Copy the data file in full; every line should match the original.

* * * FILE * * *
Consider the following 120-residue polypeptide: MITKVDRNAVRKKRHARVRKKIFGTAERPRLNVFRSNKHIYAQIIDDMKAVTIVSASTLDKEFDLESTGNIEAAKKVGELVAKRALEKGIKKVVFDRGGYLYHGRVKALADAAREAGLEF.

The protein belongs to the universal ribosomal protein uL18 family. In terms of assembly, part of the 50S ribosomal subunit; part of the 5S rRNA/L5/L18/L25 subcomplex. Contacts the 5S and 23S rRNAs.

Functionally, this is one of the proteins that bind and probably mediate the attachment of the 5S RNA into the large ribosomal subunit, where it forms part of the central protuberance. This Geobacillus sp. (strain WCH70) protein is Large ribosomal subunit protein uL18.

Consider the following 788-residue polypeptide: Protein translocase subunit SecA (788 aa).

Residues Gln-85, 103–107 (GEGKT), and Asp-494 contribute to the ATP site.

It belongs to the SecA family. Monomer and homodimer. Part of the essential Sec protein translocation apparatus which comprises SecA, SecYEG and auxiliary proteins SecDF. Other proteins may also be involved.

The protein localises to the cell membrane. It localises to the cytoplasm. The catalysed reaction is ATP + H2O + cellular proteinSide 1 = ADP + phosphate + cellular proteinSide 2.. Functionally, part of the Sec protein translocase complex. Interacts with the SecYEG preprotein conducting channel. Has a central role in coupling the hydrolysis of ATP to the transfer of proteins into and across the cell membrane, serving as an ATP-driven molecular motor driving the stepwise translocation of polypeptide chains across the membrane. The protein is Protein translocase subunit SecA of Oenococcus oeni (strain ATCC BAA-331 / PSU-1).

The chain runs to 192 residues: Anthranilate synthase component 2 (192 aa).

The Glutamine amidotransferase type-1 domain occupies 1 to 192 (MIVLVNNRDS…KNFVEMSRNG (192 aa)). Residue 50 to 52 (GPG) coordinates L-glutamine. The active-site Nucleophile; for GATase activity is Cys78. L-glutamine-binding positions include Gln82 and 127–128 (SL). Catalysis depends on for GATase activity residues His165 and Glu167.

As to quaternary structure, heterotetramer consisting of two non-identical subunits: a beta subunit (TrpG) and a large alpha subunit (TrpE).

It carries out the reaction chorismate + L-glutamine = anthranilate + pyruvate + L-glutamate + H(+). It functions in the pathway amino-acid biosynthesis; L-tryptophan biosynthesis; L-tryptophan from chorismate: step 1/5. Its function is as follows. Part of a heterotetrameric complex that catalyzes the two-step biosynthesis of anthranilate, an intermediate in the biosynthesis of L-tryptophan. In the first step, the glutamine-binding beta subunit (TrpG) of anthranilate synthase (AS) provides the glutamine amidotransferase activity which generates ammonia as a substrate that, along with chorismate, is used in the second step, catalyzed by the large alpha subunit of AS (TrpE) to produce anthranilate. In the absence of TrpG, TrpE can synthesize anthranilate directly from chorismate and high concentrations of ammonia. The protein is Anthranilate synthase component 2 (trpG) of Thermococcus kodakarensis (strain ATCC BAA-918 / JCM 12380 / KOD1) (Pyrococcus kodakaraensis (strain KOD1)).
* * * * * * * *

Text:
Consider the following 120-residue polypeptide: MITKVDRNAVRKKRHARVRKKIFGTAERPRLNVFRSNKHIYAQIIDDMKAVTIVSASTLDKEFDLESTGNIEAAKKVGELVAKRALEKGIKKVVFDRGGYLYHGRVKALADAAREAGLEF.

The protein belongs to the universal ribosomal protein uL18 family. In terms of assembly, part of the 50S ribosomal subunit; part of the 5S rRNA/L5/L18/L25 subcomplex. Contacts the 5S and 23S rRNAs.

Functionally, this is one of the proteins that bind and probably mediate the attachment of the 5S RNA into the large ribosomal subunit, where it forms part of the central protuberance. This Geobacillus sp. (strain WCH70) protein is Large ribosomal subunit protein uL18.

Consider the following 788-residue polypeptide: Protein translocase subunit SecA (788 aa).

Residues Gln-85, 103–107 (GEGKT), and Asp-494 contribute to the ATP site.

It belongs to the SecA family. Monomer and homodimer. Part of the essential Sec protein translocation apparatus which comprises SecA, SecYEG and auxiliary proteins SecDF. Other proteins may also be involved.

The protein localises to the cell membrane. It localises to the cytoplasm. The catalysed reaction is ATP + H2O + cellular proteinSide 1 = ADP + phosphate + cellular proteinSide 2.. Functionally, part of the Sec protein translocase complex. Interacts with the SecYEG preprotein conducting channel. Has a central role in coupling the hydrolysis of ATP to the transfer of proteins into and across the cell membrane, serving as an ATP-driven molecular motor driving the stepwise translocation of polypeptide chains across the membrane. The protein is Protein translocase subunit SecA of Oenococcus oeni (strain ATCC BAA-331 / PSU-1).

The chain runs to 192 residues: Anthranilate synthase component 2 (192 aa).

The Glutamine amidotransferase type-1 domain occupies 1 to 192 (MIVLVNNRDS…KNFVEMSRNG (192 aa)). Residue 50 to 52 (GPG) coordinates L-glutamine. The active-site Nucleophile; for GATase activity is Cys78. L-glutamine-binding positions include Gln82 and 127–128 (SL). Catalysis depends on for GATase activity residues His165 and Glu167.

As to quaternary structure, heterotetramer consisting of two non-identical subunits: a beta subunit (TrpG) and a large alpha subunit (TrpE).

It carries out the reaction chorismate + L-glutamine = anthranilate + pyruvate + L-glutamate + H(+). It functions in the pathway amino-acid biosynthesis; L-tryptophan biosynthesis; L-tryptophan from chorismate: step 1/5. Its function is as follows. Part of a heterotetrameric complex that catalyzes the two-step biosynthesis of anthranilate, an intermediate in the biosynthesis of L-tryptophan. In the first step, the glutamine-binding beta subunit (TrpG) of anthranilate synthase (AS) provides the glutamine amidotransferase activity which generates ammonia as a substrate that, along with chorismate, is used in the second step, catalyzed by the large alpha subunit of AS (TrpE) to produce anthranilate. In the absence of TrpG, TrpE can synthesize anthranilate directly from chorismate and high concentrations of ammonia. The protein is Anthranilate synthase component 2 (trpG) of Thermococcus kodakarensis (strain ATCC BAA-918 / JCM 12380 / KOD1) (Pyrococcus kodakaraensis (strain KOD1)).